al Products and Australia - Tobacco Plain Packaging to argue that
paragraph 5 of the Doha Declaration constitutes a subsequent agreement
of WTO Members within the meaning of Article 31(3)(a) of the Vienna
Convention on the Law of Treaties, and have important consequences
for how flexibilities in the TRIPS Agreement are interpreted.
According to South Africa, the United Nations Conference on Trade
and Development (UNCTAD) has produced seminal work on several issues
concerning competition policy matters.
Even the World Intellectual Property Organisation (WIPO) has actively
discussed the issue of IP and competition, South Arica maintained.
Against this backdrop, South Africa and the co-sponsors have urged
WTO members to "share their national experiences and examples
of how competition law is used to achieve public health and related
The sponsors on the IP and the public interest have posed the following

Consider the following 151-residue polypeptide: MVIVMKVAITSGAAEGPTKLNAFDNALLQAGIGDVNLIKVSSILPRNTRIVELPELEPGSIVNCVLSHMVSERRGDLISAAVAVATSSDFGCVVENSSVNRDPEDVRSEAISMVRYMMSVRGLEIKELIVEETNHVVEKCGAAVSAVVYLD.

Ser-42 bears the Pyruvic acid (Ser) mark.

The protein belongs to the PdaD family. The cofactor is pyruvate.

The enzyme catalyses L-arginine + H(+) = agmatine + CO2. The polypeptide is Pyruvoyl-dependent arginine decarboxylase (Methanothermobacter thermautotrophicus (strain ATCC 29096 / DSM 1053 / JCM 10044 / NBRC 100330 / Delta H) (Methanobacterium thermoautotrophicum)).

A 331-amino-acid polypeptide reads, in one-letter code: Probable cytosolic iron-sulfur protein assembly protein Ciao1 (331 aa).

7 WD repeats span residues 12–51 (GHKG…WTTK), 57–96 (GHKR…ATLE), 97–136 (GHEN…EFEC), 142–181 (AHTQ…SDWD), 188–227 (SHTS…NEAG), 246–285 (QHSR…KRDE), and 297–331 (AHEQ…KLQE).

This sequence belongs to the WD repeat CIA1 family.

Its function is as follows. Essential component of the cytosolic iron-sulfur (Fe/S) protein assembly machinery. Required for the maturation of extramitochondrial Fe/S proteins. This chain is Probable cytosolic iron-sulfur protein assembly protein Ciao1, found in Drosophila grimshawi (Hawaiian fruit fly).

que stions to be discussed at the TRIPS Council meeting on Thursday:
(1) What types of behaviours do WTO Members consider abuses of intellectual
property rights in the pharmaceutical and medical sectors? Has there
been any evolution in the approaches that WTO Members take to assess
such types of behaviours?
(2) What examples of best practice can Members identify on the subject
of the control and remedies for excessive pricing? Are there context-specific
methodologies employed by Members for determining if prices are excessive,
and the mechanisms to remedy and control pricing abuse?
(3) What examples of best practice can be identified through national
competition laws and practices? Are there certain common trends that
can be identified across various jurisdictions?
(4) To what extent can technical assistance and capacity building
contribute to the delivery of more effective policies by WTO Members
in the field of competition law to address the abuse of intellectual
South Africa's proposal has triggered fierce opposition from the US,
the European Union, and Switzerland among others who have maintained
that the TRIPS Council should not discuss the issue. Instead, the
industrialized countries want to discuss IP and Innovation, which
fails to serve any public goals at this juncture.